Von der Leyen: EU budget should be the Marshall plan we lay out together

European Commission president Ursula Von der Leyen during a press conference on the set of economic measures to tackle the COVID19 crisis. [European Commission]

The EU’s next long-term budget should be a key instrument in the recovery plan to confront the huge economic consequences of the COVID-19 crisis, European Commission President Ursula von der Leyen said on Thursday (2 April).

“Some people are talking about a Marshall Plan. The European budget should be the Marshall Plan we lay out together,” von der Leyen said during the presentation of a package aimed at supporting the most affected countries.

A number of member states, including dramatically affected Spain as well as the European Council president Charles Michel, have been calling for an EU Marshall Plan to support the bloc’s economy after the coronavirus storm.

“We all know that in this crisis we need quick answers and we cannot take two or three years to invent new tools,” she said, “the MFF (Multiannual Financial Framework, the EU’s long-term budget) is the strongest tool we have,” von der Leyen said. 

“We want to shape the MFF in such a way that is a crucial part of our recovery plan,” the president added. 

Von der Leyen announced recently that the Commission will come up with a new draft proposal for the seven-year budget to confront the economic crisis that will follow after the lockdown measures imposed across Europe to limit the spread of the COVID19. 

While she explained that the priorities – digitalisation, decarbonisation and resilience – will not change, von der Leyen said the new blueprint will need to be “a very strong investment signal” and mirror the EU’s interests. 

EU leaders were working on an agreement over the next EU long-term budget when the global epidemic erupted, as the existing MFF finishes by the end of 2020. Back then, member states were divided between those wanting to see a leaner budget after Brexit and those who asked for a more ambitious instrument.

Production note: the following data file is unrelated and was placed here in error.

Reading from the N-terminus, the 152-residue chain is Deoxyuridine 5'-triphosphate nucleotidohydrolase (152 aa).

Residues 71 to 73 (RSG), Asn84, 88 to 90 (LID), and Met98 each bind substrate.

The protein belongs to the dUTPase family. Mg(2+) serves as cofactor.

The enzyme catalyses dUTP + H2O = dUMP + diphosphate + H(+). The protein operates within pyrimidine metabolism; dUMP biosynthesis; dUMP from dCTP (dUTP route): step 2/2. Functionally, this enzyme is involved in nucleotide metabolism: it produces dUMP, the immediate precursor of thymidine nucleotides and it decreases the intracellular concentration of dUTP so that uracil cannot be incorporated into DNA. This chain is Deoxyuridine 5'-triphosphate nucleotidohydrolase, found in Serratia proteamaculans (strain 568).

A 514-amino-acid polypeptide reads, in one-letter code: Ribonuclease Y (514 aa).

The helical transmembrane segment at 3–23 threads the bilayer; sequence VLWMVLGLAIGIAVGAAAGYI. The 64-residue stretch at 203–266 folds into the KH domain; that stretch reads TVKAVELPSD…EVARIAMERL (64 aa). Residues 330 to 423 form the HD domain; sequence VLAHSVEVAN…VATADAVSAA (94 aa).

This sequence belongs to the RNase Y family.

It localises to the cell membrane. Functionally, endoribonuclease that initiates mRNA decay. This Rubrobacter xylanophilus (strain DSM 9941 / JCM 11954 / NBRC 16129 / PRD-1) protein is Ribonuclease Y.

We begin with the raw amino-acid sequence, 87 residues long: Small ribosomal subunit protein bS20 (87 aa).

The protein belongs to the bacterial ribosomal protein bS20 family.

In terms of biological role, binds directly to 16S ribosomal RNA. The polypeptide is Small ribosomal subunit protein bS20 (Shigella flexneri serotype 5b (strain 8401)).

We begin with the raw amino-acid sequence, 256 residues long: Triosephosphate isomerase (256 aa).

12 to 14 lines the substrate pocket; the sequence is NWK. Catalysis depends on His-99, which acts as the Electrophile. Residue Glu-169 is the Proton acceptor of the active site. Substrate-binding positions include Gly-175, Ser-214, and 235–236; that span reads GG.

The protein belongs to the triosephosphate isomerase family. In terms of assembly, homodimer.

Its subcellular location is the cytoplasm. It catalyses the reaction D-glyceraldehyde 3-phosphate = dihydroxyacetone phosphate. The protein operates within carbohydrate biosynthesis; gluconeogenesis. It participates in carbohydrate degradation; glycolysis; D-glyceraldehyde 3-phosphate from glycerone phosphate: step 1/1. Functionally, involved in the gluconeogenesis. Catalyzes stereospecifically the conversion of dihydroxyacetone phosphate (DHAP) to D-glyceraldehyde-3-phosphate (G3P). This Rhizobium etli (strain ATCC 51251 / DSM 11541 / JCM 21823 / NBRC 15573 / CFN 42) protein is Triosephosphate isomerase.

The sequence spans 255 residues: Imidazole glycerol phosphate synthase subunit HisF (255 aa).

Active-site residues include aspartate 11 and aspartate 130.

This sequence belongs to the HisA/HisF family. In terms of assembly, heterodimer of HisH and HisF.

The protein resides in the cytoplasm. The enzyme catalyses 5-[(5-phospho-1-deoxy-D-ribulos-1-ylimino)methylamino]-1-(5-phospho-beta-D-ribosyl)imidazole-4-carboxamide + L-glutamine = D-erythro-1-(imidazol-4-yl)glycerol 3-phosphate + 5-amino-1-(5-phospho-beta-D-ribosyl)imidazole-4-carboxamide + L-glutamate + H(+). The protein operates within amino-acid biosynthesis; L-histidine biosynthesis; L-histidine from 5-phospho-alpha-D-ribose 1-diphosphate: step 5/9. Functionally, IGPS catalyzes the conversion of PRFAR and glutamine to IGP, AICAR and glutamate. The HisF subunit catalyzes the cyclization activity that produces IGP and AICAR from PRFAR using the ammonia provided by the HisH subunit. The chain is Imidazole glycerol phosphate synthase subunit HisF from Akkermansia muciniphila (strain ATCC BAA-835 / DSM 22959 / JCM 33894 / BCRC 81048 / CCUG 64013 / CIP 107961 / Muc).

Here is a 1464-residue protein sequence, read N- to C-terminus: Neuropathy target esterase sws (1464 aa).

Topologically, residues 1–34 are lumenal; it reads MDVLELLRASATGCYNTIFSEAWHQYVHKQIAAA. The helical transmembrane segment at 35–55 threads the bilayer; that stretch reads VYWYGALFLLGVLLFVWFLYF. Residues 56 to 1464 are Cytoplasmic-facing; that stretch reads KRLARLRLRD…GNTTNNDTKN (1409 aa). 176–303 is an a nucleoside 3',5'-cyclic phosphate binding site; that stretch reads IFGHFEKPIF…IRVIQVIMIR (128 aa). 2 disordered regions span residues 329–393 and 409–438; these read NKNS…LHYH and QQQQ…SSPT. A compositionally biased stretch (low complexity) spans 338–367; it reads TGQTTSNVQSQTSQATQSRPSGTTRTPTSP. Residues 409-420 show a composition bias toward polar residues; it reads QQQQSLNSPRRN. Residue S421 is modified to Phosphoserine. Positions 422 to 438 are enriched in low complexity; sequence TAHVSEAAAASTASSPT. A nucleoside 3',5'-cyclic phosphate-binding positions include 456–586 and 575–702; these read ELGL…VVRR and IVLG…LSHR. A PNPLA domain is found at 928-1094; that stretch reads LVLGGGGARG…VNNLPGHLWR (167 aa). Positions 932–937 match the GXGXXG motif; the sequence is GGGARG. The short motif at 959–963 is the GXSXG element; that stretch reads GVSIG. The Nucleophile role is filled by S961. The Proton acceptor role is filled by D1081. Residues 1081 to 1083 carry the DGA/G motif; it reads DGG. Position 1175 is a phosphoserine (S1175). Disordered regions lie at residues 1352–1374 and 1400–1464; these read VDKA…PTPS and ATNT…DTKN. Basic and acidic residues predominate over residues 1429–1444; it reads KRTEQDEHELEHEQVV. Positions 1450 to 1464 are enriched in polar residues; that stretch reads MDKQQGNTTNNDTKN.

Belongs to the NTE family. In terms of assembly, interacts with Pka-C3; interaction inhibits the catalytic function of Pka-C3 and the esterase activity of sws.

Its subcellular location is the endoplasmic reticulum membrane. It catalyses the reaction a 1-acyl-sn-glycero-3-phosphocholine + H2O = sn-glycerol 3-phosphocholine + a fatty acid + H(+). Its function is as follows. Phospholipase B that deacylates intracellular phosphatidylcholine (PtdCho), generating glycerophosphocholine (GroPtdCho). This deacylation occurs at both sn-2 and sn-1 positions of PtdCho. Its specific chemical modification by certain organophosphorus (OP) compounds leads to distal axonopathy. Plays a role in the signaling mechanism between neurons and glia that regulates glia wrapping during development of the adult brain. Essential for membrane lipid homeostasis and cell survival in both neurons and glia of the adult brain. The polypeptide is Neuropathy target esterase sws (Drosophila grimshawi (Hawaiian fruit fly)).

Brussels seeks 'consensual' economic response to COVID-19 crisis, shifting away from coronabonds

With “all options on the table”, European Commission president Ursula Von Der Leyen is looking at a consensual response among member states to the economic fallout from the COVID-19 crisis, her spokesman said on Monday (30 March), shifting away from controversial debt mutualisation advocated by Italy.

Loans for jobs

Von der Leyen presented a set of measures aimed at supporting countries in their economic response to the consequences of the COVID19 pandemic, including SURE (Short Time Employment Scheme), an aid scheme for farmers, and the redirection of all non-allocated cohesion funds to tackle the crisis. 

“Besides liquidity and other support, we are introducing a new proposal to preserve the vibrant heart of the European economy and that’s skilled workers,” von der Leyen said in reference to SURE.

The goal is to set up a €100 billion worth instrument in loans for countries to guarantee that workers receive an income and that businesses keep their staff, in spite of economic slowdown. 

“The Commission will provide loans to those member states that need them to strengthen their short-time work schemes,” von der Leyen said.

“This will be possible thanks to member states guarantees of 25 billion… This is European solidarity in action,” she added.  

Von der Leyen said she had presented her plan to EU leaders during last week’s European Council and has been in contact with them ever since. Those with whom she discussed the scheme “were interested, open and positive.”

Furthermore, the Commission announced that access will be made for flexible to the European Maritime and Fisheries Fund, as well as to the Common Agricultural Policy cash, and the uncommitted money from all cohesion funds.

The EU executive will unlock all available remaining funds from this year’s EU budget to support the European health systems, including through the stockpiling of equipment and scaling up testing.

This package follows up on the Commission’s effort to protect the functioning of the single market as member state shut down the borders, and ensuring flexibility within the EU’s fiscal pack and state aid rules for countries to invest in fighting the pandemic. 

The economic plan set out by the Commission will be discussed by EU finance ministers next Tuesday (7 April). The Eurogroup was tasked by the Council with coming up with a recovery plan to get the EU’s economy back on track after the coronavirus crisis is over. 

This is how the EU’s €100 billion corona-fund will work 

Member states will provide guarantees to raise up to €100 billion for a new temporary fund to support workers in hard-hit countries affected by coronavirus, such as Italy and Spain, according to the proposal seen by EURACTIV.com.

[Edited by Zoran Radosavljevic]

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